As an aside: I am very intrigued by your organization of questions into posts. I am looking forward to seeing how the discussion unfolds!


Darkstone
Immortal


May 8 2013, 2:26pm

Post #10 of 110 (1197 views)
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Envy [In reply to] Can't Post

"Death is their fate, the gift of Ilúvatar, which as Time wears even the Powers shall envy."
-Quenta Silmarillion, Of the Beginning of Days

******************************************
The audacious proposal stirred his heart. And the stirring became a song, and it mingled with the songs of Gil-galad and Celebrian, and with those of Feanor and Fingon. The song-weaving created a larger song, and then another, until suddenly it was as if a long forgotten memory woke and for one breathtaking moment the Music of the Ainur revealed itself in all glory. He opened his lips to sing and share this song. Then he realized that the others would not understand. Not even Mithrandir given his current state of mind. So he smiled and simply said "A diversion.”



Maciliel
Valinor


May 8 2013, 2:38pm

Post #11 of 110 (1180 views)
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link in original post [In reply to] Can't Post

 
hi guys... i was having trouble with the original image in this thread.... it's now fixed.

to get the full effect, click on it, and then click on it again (your cursor probably will have turned into a magnifying glass) to get the full effect.

cheers --


..


aka. fili orc-enshield
+++++++++++++++++++
the scene, as i understand it, is exceptionally well-written. fili (in sort of a callback to the scene with the eagles), calls out "thorRIIIIIIN!!!" just as he sees the pale orc veer in for the kill. he picks up the severed arm of an orc which is lying on the ground, swings it up in desperation, effectively blocking the pale orc's blow. and thus, forever after, fili is known as "fili orc-enshield."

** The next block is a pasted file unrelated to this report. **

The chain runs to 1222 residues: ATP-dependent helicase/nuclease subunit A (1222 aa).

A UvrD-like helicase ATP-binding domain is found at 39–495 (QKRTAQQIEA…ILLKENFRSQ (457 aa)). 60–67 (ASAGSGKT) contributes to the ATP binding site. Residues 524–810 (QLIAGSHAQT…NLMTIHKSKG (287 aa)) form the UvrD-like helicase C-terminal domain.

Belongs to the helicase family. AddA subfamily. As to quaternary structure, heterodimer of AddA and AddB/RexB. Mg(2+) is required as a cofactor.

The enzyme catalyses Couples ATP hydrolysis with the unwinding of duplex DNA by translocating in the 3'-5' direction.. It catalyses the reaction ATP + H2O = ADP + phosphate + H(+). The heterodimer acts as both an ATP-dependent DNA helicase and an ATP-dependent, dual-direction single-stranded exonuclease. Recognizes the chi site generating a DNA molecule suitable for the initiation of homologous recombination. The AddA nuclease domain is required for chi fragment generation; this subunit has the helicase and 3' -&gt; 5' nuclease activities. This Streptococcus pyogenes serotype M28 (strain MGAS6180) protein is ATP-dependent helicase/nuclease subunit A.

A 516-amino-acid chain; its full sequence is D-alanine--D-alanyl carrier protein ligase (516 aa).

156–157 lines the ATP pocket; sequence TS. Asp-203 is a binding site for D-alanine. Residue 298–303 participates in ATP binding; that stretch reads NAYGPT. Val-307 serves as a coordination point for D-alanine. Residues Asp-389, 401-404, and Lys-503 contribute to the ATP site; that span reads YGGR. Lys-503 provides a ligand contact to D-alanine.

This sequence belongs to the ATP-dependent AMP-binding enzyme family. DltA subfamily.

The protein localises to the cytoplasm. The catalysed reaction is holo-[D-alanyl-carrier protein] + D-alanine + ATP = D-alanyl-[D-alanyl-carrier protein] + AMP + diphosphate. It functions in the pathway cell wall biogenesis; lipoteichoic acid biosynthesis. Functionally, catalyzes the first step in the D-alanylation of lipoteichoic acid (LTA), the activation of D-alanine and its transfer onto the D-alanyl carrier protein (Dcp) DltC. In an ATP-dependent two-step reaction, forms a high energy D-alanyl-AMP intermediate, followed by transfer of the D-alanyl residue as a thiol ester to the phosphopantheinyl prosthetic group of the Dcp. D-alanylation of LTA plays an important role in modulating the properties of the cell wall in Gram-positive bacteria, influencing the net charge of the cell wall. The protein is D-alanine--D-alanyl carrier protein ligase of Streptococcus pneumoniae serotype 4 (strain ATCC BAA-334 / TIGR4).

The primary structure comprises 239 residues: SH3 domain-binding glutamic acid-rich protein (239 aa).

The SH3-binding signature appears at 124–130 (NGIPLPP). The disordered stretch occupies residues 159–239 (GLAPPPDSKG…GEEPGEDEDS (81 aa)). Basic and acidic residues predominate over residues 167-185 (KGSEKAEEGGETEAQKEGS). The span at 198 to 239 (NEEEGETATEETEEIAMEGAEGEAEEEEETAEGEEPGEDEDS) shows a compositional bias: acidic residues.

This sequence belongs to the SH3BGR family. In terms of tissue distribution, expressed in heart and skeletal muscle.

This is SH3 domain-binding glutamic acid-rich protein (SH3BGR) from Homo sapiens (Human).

this earns him deep respect from his hard-to-please uncle. as well as a hug. kili wipes his boots on the pale orc's glory box. -- maciliel


Maciliel
Valinor


May 8 2013, 2:47pm

Post #12 of 110 (1185 views)
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yes, perplexing and.... [In reply to] Can't Post

 
... for my part, distasteful.

so we're mortal. according to the valar themselves, this was the "gift," the gift from iluvatar.

so... why so angry, namo? wanting to kill just because a mortal, who is basically a good guy, and coming to knock on the doors of the valar to ask them for help?

i never, ever, never liked the concept of original sin. i do see a correlation between the catholic view and the "unclean" state of the edain, but it's something that doesn't sit well.

according to (some of) the wise of the edain, the edain originally had a longer span of years (not as long as ages), and had the ability to voluntarily pass into the halls of mandos, and that we lost that by being beguiled by morgoth (and, just saying, having a vala or two to guide us when we awoke in hildórien instead of being at the mercy of morgoth would have been +great+).

but, even if those (some) sages had it correct, we always were mortal. the valar seem to have a problem with our mortality, not any (presumed) fallenness.